Those who travel to mountain-tops are half in love with themselves, and half in love with oblivion.
Robert Macfarlane, Mountains of the Mind: A History of a Fascination
A few years ago, just after the birth of my youngest daughter, I developed a fault with my heart’s rhythm; its beat was rapid and irregular. The doctors could find no obvious cause for my condition, but the illness left me physically incapacitated to the extent where I was breathless after walking just a short distance. As someone who’d always been very active, I found this extremely frustrating and became quite depressed.
A couple of months later the medication I’d been prescribed seemed to kick in and my heart returned to its normal rhythm. Now, apart from the occasional short episode and the need to take tablets each day, I’m fully recovered. But, while I was ill I worried about what lay before me: how I would work, how I would care for my family and how I would do all the things I liked to do, like travel and walking.
I worried, but my mind also began to work, very gradually, towards a kind of resolution; a willingness to embrace a new, albeit more restricted, lifestyle. But one thing for me was emblematic of the kind of activity I might never be able to take part in again; I felt desperately sad that I might never again experience the pleasure of walking up a mountain and standing on its peak.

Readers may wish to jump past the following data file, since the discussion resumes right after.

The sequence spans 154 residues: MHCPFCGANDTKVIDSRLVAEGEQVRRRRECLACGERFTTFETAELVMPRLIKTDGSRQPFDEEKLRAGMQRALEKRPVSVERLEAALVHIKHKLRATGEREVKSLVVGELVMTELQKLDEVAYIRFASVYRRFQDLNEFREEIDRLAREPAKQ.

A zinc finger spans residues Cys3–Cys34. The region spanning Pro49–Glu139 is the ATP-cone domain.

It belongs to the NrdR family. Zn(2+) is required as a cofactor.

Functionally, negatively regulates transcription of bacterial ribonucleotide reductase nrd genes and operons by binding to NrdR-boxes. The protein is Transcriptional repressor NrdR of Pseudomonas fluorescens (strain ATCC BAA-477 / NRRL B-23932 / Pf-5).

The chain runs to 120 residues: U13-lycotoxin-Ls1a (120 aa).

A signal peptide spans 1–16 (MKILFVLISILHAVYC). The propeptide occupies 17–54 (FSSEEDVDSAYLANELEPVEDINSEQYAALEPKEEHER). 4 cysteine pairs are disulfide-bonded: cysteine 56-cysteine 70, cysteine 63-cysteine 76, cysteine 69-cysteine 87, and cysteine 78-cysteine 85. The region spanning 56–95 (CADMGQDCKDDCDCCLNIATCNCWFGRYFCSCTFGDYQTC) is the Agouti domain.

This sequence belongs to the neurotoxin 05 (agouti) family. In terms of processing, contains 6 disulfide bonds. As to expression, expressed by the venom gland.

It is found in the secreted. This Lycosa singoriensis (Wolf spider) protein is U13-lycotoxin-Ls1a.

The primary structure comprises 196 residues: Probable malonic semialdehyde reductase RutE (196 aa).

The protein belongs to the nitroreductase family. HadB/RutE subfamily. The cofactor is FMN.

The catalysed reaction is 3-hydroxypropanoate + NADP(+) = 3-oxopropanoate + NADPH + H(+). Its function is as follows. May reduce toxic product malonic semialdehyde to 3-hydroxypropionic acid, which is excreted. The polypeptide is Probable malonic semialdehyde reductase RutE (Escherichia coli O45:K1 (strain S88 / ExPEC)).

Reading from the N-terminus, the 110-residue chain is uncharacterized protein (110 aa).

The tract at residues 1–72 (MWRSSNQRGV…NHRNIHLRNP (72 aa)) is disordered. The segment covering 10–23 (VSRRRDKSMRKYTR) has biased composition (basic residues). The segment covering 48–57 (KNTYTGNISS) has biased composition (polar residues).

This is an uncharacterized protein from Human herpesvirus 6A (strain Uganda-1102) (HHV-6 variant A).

What is it about mountain-tops? Why do they exercise such a hold on the human imagination? In Greek mythology Mount Olympus was the home of the Gods, with the thrones of Zeus and the eleven other deities located in a temple high in the clouds. Mountains also played an important part in the beginnings of the Judeo-Christian religions: Moses received the Ten Commandments on the summit of Mount Sinai and, in the New Testament gospels, Jesus experienced his transfiguration on a mountain-top.
More recently poets, thinkers, artists, writers and composers, from the Romantics to the Beats, have eulogised the mind-expanding possibilities of wandering among the hills. In The Dharma Bums Jack Kerouac describes an ascent in the Sierra Nevada and asks: “Who can leap the world’s ties and sit with me among white clouds?” Robert Macfarlane, in his Mountains of the Mind: A History of a Fascination, posits mountains as the only wilderness landscape most of us will ever have the chance of experiencing. When we walk upon a mountain, he suggests, we are forcefully reminded that the world is far more than just a human construct.
Mountains have an undeniable physicality about them; in pushing ourselves to reach a summit we experience an altered state of consciousness in both our mind and our body. As the American poet Gary Snyder puts it: “That’s the way to see the world, in our own bodies.”
This is a short extract from a longer piece by Bobby Seal published in S T E P Z: A Psychogeography and Urban Aesthetics Zine. STEPZ is edited by Tina Richardson and the pilot edition contains a heady melange of essays, fiction, reviews, maps and images. It is available for free download here and for hard-copy purchase here.
The drawing accompanying this piece is by Ian Long. Check out more of Ian’s work here.